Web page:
I Just Got a Well-Paying Job. Can I Pass the Bankruptcy Means Test?
If you recently got a high-paying job, it may affect your ability to qualify for Chapter 7 bankruptcy. Learn why.
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Before you can file for Chapter 7 bankruptcy, you must pass the bankruptcy means test. The means test uses your income and expenses to determine whether you have enough disposable income to pay back a portion of your unsecured debts. If your disposable income is too high, you will not pass the means test. Read on to learn more about whether you can pass the means test if you recently got a well-paying job.
For more information on how the means test works, see our Chapter 7 Means Test topic area.
Current Monthly Income on the Means Test
When you complete the means test, you must disclose your income from all applicable sources to arrive at a figure called current monthly income (CMI). Despite its name, CMI is actually an average of all income you received during the six calendar months preceding your bankruptcy filing.
If your CMI is less than the median income in your state for a same size household, you automatically pass the means test. If your CMI is higher than the state median, you must complete the entire means test form and use certain allowed deductions to determine whether or not you pass. This means that if you recently got a well-paying job, your average income over the last six months may still be low enough to automatically pass the means test.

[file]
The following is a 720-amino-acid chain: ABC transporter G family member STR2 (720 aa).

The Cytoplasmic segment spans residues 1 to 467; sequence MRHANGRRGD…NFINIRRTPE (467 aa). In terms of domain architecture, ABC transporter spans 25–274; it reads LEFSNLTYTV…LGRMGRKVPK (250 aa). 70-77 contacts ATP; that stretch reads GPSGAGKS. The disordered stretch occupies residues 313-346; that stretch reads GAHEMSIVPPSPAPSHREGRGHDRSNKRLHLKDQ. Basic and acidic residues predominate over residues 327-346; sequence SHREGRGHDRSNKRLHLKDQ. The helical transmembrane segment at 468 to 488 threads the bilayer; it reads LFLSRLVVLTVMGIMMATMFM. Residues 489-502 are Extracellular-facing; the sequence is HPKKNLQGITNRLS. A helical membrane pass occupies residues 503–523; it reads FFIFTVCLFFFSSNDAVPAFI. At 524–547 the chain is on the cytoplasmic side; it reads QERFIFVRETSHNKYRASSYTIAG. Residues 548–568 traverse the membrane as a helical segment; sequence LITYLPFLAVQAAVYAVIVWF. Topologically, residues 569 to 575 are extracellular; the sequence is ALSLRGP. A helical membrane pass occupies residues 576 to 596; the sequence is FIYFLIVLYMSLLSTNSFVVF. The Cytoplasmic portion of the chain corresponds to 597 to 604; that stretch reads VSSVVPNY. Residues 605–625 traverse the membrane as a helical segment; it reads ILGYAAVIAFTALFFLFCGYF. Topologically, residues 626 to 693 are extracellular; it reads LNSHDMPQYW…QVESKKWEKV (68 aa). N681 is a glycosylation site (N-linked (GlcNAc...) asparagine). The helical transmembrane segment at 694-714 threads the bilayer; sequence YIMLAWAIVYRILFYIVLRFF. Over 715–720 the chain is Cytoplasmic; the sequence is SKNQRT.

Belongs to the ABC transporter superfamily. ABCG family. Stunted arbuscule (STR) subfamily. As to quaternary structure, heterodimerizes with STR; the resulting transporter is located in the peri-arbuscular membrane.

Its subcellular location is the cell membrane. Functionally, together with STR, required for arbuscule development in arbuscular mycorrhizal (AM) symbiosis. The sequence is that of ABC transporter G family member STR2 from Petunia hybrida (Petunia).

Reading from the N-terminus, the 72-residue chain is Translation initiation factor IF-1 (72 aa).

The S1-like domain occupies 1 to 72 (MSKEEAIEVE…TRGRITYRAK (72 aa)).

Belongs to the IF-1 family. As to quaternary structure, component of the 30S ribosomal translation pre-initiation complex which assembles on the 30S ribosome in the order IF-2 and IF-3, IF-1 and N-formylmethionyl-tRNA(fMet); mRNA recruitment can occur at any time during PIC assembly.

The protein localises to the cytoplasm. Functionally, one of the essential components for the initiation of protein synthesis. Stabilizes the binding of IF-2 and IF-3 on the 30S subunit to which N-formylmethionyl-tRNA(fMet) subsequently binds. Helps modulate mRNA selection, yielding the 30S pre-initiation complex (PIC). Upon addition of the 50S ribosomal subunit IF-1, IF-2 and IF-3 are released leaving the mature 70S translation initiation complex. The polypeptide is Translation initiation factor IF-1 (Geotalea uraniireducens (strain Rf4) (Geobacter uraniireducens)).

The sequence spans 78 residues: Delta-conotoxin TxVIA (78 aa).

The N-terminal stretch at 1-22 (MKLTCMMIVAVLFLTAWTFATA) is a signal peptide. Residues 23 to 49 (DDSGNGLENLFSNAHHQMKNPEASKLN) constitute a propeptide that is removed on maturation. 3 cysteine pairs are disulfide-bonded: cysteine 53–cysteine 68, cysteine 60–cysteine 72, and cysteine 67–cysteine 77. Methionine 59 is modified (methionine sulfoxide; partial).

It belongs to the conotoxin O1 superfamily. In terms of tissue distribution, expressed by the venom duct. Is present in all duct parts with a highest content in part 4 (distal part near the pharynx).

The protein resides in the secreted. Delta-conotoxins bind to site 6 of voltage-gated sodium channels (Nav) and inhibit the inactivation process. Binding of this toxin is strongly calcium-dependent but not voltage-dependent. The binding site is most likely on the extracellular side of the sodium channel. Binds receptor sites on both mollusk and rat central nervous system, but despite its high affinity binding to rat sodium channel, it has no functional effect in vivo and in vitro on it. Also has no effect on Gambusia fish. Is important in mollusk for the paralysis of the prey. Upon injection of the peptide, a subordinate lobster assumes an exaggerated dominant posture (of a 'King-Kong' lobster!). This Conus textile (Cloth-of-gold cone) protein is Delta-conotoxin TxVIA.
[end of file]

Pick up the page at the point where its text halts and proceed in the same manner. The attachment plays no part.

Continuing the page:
Should I File My Case Right Away?
To determine whether you need to file your case right away, use your current monthly income from your new job to see if you pass the means test. If you still pass the means test with no problems, then you may not have to file your case immediately. But if your current income is too high to pass the means test, it may be in your best interest to file your case while your CMI is still low.
The Totality of Circumstances Test
While the means test is the primary factor courts consider when determining whether you qualify for Chapter 7 bankruptcy, they also take into account the totality of your circumstances (including your current income). Even though the means test looks at your average income for the last six months, you must disclose your current income on Schedule I of your bankruptcy petition.
If your current budget shows that you have a lot of disposable income left after paying your expenses, the court can still dismiss your case under the totality of circumstances test. If your new income is significantly higher than the state median, consider talking to a knowledgeable bankruptcy attorney who can help you determine whether you should still file your case.